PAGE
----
Lost in the injury din of the lost spring in Clearwater has been the fact that things on the Cole Hamels front have been extremely quiet. John Boggs came into town for a few days, but progress has not been reported.

Hey, who knows how many of these guys ever make it to the market, or if we even want them. But for once, it seems that the Dodgers might actually be in the market for top players rather than simply those who fall into their limited payroll structure. Other teams are already taking notice. Is it wrong to be looking forward to the 2012-13 offseason more than the 2012 season itself?

$2.15 Billion Offer for Dodgers Reportedly All Cash; McCourt Asks For Small, Unmarked, Non-sequential Bills

Left: Todd Boehly, president of Guggenheim Partners. Center: another rich white guy! Right: Mark Walter, CEO.

I have to admit, I was somewhat surprised by the infusion of negativity into the final thread of the ownership news last night, with people making outlandish claims like “the new owners are coming in with a BILLION DOLLARS in debt” and that Clayton Kershaw, Chad Billingsley, and Andre Ethier were as good as gone, because the underfunded ownership group would make the Dodgers “Houston Astro level bad”, with a healthy share of unhappiness that Frank McCourt would still be a player in the parking lots.

That’s all understandable to a point, I suppose, because information was flying around fast and furious last night. A healthy dose of skepticism isn’t entirely unhealthy, and I certainly shared some of it.

First, the Wall Street Journal on debt

The person said the other offers, which were perceived as opening bids, were in the range of $1.5 billion, some 25% less than the Johnson-Walter bid. As a result, the other bidders were never given a chance to match, and the deal was wrapped up by Tuesday evening.

The bid was described as a “100% cash offer.” Mr. Walter is making a significant personal contribution to the purchase price, with Guggenheim Partners, of which he is chief executive, playing a substantial role in financial contribution.

One. Hundred. Percent. Cash. I’m quite honestly floored by that, simply considering the sheer magnitude of the $2.15b purchase price. (Which is what we’re going to be referring to it as from now on, because let’s not pretend the additional $150m for the parking lot partnership doesn’t count.) If true, then there’s no concern about debt service at all, which was in the end what brought McCourt down. While the obvious next question may be, “how can they possibly still have money left to invest in the team if they just spent so much on the purchase,” remember how different of a situation this is from when McCourt bought in. His purchase was almost entirely on debt, with his personal outlay being either extremely small or by some reports, nothing at all. The Guggenheim group is not only well-funded, but has multiple partners, including Hollywood producer Peter Guger and other Guggenheim members (including Todd Boehly, seen in the picture.) Most importantly, unlike McCourt, no one is buying into this as their primary source of income, as he was, and you don’t make this kind of investment to finish in fifth place (and be a poor primary anchor for the inevitable television network).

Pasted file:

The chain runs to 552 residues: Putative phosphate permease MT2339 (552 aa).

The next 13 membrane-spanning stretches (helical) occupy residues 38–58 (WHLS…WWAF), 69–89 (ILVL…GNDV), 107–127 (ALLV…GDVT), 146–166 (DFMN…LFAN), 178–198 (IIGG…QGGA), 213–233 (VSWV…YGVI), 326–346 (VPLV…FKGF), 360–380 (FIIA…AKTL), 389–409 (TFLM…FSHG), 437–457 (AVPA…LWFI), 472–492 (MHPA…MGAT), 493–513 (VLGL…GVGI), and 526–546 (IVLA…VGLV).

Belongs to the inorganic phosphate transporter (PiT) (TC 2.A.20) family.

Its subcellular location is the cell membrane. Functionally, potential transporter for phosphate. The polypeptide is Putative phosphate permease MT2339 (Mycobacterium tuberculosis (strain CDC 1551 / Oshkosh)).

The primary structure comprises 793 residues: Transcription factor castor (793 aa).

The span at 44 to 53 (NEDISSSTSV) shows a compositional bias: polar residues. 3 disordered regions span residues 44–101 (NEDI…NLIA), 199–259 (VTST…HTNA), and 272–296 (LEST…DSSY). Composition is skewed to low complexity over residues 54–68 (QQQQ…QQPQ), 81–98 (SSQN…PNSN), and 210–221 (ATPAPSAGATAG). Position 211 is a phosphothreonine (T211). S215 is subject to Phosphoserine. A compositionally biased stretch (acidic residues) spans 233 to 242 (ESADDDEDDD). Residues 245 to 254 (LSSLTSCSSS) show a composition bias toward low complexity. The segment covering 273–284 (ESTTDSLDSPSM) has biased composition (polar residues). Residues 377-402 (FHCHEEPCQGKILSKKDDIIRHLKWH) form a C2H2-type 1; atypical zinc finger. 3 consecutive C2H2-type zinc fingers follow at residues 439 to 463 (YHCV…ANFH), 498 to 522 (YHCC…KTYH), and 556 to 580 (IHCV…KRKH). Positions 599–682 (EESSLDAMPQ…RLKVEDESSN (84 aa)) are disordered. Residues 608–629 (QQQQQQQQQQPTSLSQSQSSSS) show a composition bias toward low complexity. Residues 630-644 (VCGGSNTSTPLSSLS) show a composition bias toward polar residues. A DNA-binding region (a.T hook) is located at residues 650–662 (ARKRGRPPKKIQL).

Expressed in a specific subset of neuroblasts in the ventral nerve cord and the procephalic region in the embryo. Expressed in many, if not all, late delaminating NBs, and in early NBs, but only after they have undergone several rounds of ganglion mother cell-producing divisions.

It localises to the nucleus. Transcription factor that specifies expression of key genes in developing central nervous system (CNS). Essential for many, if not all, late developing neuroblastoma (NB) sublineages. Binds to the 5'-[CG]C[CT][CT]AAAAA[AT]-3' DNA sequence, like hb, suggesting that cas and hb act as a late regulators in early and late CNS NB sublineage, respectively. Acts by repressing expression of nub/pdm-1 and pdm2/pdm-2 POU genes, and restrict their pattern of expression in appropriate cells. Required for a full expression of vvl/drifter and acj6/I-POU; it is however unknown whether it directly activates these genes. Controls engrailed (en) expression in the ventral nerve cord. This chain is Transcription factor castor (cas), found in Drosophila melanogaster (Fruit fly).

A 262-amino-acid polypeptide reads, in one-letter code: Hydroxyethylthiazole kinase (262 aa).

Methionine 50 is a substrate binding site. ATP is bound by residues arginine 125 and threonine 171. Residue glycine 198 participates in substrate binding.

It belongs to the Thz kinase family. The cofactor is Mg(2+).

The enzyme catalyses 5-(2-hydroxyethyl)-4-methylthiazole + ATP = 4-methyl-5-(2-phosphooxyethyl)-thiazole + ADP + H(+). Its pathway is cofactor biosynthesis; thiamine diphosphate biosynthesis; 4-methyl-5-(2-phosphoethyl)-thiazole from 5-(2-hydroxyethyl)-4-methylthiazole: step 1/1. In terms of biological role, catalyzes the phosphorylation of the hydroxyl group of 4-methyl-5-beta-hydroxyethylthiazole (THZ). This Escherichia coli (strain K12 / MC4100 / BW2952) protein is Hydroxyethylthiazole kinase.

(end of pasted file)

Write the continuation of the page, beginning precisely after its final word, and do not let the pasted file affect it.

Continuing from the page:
But there’s more! While we’re regrettably not 100% rid of McCourt, nor is Dodger Stadium surrounded by parking lots that only he controls. According to several tweets from Bill Shaikin, the joint venture which will control the lots makes McCourt a minority partner at best. The “deal allows Magic group to control parking lots for games, Magic and McCourt to jointly pursue any development of lots,” Shaikin wrote, and he later added that the Magic group would have the ability to veto any development plans. So while we’ll need to learn a bit more about that, it does initially seem that McCourt could be potentially frozen out if the Magic group decides not to build on the land, since all game-day traffic is controlled by incoming ownership.

There’s a whole lot to do – Jon Weisman runs down the list at ESPN/LA – and still some questions that need to be answered, but even just in the 12 hours or so in the news has broken, things are looking better by the minute. It’s a good day, friends, with hopefully a lot more to come.

Nineteen Scattered Thoughts on New Dodger Ownership

Okay, let’s try to make sense of all this, because there is a LOT happening here; apologies in advance for the list format.

  1. YAY! Yay. Yay. Yay. We’ve been waiting for this day since… well, I wanted to say since we learned about the divorce in October 2009, but that’s not accurate. We all had our issues with McCourt for years prior to that. Finally seeing him on his way out, well… it’s like Christmas multiplied by your birthday times twelve Super Bowls, plus kittens.
  2. I didn’t think this needed explaining, but apparently it does. Everything you’re reading and hearing saying that “Magic Johnson bought the Dodgers” isn’t exactly accurate. Trust me, Magic does not have two billion dollars or anything close to it. Mark Walter, CEO of Guggenheim Partners, is the new controlling owner, and the group includes film producer Peter Guber, baseball Stan Kasten, and Bobby Patton & Todd Boehly of Guggenheim. Magic’s the public face, Kasten’s the baseball guy, and Walter is the controlling interest. It may not seem like an important distinction, but it is, though it’s fair to note that Walter is not expected to be a hands-on owner in the Steinbrenner or Cuban tradition.